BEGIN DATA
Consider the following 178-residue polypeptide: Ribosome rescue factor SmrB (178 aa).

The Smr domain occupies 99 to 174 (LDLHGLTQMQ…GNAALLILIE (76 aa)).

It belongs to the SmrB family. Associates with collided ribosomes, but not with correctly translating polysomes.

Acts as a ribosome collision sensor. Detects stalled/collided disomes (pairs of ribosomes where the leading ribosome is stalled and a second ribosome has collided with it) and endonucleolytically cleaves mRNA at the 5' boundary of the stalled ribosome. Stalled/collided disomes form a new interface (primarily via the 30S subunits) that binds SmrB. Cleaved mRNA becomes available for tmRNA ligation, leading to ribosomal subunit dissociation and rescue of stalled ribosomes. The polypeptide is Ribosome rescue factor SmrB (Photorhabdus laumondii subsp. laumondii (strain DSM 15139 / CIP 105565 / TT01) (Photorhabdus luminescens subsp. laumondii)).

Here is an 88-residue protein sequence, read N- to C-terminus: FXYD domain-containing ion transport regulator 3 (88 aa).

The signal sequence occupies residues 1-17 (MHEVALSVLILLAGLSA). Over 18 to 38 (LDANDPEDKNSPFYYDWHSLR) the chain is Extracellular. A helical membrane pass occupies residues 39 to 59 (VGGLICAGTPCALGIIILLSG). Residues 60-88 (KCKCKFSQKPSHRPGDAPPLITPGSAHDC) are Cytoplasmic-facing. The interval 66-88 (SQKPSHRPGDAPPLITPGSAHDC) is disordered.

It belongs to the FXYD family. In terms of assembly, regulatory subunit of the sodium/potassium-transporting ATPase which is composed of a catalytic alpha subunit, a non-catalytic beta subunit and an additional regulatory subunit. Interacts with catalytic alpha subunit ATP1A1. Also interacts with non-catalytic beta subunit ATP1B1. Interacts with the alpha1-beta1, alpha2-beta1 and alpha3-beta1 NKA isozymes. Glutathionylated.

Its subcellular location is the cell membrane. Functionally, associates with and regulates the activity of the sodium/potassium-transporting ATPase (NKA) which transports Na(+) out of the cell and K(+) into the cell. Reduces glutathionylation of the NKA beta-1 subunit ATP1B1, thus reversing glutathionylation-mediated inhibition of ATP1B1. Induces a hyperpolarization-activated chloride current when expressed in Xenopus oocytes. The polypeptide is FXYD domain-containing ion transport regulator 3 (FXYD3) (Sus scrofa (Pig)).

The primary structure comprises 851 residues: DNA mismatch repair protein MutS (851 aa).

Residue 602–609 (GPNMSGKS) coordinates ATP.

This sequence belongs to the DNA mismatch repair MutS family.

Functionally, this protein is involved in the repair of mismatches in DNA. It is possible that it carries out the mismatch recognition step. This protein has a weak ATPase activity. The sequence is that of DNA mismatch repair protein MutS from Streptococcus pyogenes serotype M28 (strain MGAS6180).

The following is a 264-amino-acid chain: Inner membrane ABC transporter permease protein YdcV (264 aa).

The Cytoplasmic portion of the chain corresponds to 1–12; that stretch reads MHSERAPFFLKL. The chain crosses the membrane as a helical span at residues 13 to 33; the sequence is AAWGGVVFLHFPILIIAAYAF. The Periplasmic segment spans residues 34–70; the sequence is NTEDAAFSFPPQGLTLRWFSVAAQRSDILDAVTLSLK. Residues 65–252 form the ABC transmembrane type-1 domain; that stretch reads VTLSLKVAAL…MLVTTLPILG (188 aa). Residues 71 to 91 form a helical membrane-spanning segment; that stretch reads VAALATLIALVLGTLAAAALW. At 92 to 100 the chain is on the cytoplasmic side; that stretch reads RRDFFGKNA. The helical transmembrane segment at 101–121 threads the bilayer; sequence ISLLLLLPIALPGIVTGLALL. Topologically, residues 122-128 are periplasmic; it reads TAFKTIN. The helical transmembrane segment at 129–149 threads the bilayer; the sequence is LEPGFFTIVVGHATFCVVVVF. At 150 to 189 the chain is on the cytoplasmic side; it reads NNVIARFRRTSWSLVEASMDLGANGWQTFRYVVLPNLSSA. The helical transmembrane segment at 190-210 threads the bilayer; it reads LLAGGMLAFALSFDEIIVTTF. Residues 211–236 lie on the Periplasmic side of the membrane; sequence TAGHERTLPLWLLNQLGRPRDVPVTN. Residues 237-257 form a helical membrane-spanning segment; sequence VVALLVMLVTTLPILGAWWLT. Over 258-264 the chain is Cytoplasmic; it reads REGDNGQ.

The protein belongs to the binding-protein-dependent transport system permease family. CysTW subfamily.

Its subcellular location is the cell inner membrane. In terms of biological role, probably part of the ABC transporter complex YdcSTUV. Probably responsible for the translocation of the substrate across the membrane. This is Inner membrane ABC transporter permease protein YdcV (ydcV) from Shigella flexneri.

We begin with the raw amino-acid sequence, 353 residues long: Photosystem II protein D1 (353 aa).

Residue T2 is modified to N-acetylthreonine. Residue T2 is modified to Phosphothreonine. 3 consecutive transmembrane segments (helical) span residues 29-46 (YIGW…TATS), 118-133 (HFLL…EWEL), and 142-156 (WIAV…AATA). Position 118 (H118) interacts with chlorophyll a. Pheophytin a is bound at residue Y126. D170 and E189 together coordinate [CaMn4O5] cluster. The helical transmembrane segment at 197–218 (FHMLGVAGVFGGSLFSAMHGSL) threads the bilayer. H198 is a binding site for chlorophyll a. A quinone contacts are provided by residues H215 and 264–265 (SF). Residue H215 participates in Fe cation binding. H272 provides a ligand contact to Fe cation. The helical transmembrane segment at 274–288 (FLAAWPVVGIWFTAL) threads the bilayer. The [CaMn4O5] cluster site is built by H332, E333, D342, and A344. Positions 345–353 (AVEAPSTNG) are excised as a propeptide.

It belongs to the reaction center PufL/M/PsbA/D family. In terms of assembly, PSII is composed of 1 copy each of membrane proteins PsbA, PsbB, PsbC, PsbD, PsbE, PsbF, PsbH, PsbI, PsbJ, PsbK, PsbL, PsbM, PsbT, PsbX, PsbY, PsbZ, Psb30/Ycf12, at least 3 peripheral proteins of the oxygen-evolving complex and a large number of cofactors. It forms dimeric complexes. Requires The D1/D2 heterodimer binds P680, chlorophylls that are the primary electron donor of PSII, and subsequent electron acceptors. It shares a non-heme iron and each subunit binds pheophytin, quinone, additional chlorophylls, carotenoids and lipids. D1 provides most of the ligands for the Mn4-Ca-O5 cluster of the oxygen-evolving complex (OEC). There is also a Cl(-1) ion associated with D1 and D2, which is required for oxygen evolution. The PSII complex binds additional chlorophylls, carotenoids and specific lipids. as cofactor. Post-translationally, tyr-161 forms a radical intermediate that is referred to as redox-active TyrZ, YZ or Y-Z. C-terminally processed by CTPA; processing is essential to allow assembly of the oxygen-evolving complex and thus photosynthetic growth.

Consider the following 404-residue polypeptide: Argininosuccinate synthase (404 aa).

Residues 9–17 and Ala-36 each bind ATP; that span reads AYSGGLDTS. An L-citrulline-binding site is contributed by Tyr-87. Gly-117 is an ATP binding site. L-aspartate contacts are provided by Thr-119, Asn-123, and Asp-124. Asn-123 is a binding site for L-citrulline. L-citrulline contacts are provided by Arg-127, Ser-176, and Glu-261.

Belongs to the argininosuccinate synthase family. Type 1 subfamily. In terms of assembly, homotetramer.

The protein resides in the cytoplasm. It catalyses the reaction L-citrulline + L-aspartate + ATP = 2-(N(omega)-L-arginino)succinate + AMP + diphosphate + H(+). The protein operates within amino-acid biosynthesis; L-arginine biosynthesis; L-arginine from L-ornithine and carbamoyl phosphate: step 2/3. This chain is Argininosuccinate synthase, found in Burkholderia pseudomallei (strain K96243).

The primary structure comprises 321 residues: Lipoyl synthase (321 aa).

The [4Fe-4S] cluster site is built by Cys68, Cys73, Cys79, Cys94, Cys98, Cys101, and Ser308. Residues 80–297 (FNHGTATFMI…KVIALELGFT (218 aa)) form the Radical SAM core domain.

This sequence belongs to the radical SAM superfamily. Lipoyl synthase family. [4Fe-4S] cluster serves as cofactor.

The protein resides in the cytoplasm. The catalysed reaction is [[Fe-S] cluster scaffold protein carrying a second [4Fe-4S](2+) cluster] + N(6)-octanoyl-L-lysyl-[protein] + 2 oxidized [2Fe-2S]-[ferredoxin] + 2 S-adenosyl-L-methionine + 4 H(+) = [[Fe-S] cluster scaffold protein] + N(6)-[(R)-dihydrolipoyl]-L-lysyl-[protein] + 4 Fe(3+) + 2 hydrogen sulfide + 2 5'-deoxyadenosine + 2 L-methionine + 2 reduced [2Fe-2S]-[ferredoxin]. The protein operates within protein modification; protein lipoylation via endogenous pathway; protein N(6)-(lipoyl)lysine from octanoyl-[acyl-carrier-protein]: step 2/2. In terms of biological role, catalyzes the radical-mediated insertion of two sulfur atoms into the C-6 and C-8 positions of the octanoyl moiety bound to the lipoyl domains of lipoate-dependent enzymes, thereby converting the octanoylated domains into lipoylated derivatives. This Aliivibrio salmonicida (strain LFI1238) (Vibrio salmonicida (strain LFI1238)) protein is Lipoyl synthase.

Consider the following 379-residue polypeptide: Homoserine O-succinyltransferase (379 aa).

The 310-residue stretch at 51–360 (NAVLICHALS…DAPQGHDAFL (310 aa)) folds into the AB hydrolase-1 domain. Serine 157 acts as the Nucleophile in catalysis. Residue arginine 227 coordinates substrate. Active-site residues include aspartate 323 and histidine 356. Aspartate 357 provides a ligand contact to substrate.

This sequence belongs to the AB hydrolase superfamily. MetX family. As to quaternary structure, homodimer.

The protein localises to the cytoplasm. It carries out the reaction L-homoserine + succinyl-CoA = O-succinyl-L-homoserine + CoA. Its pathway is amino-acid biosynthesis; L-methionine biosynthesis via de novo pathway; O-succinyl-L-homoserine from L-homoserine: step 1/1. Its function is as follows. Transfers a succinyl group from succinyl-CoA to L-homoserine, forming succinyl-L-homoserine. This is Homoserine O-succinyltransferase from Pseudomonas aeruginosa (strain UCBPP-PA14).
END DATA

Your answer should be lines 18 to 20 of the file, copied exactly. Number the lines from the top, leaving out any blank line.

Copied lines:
Residue T2 is modified to N-acetylthreonine. Residue T2 is modified to Phosphothreonine. 3 consecutive transmembrane segments (helical) span residues 29-46 (YIGW…TATS), 118-133 (HFLL…EWEL), and 142-156 (WIAV…AATA). Position 118 (H118) interacts with chlorophyll a. Pheophytin a is bound at residue Y126. D170 and E189 together coordinate [CaMn4O5] cluster. The helical transmembrane segment at 197–218 (FHMLGVAGVFGGSLFSAMHGSL) threads the bilayer. H198 is a binding site for chlorophyll a. A quinone contacts are provided by residues H215 and 264–265 (SF). Residue H215 participates in Fe cation binding. H272 provides a ligand contact to Fe cation. The helical transmembrane segment at 274–288 (FLAAWPVVGIWFTAL) threads the bilayer. The [CaMn4O5] cluster site is built by H332, E333, D342, and A344. Positions 345–353 (AVEAPSTNG) are excised as a propeptide.

It belongs to the reaction center PufL/M/PsbA/D family. In terms of assembly, PSII is composed of 1 copy each of membrane proteins PsbA, PsbB, PsbC, PsbD, PsbE, PsbF, PsbH, PsbI, PsbJ, PsbK, PsbL, PsbM, PsbT, PsbX, PsbY, PsbZ, Psb30/Ycf12, at least 3 peripheral proteins of the oxygen-evolving complex and a large number of cofactors. It forms dimeric complexes. Requires The D1/D2 heterodimer binds P680, chlorophylls that are the primary electron donor of PSII, and subsequent electron acceptors. It shares a non-heme iron and each subunit binds pheophytin, quinone, additional chlorophylls, carotenoids and lipids. D1 provides most of the ligands for the Mn4-Ca-O5 cluster of the oxygen-evolving complex (OEC). There is also a Cl(-1) ion associated with D1 and D2, which is required for oxygen evolution. The PSII complex binds additional chlorophylls, carotenoids and specific lipids. as cofactor. Post-translationally, tyr-161 forms a radical intermediate that is referred to as redox-active TyrZ, YZ or Y-Z. C-terminally processed by CTPA; processing is essential to allow assembly of the oxygen-evolving complex and thus photosynthetic growth.

Consider the following 404-residue polypeptide: Argininosuccinate synthase (404 aa).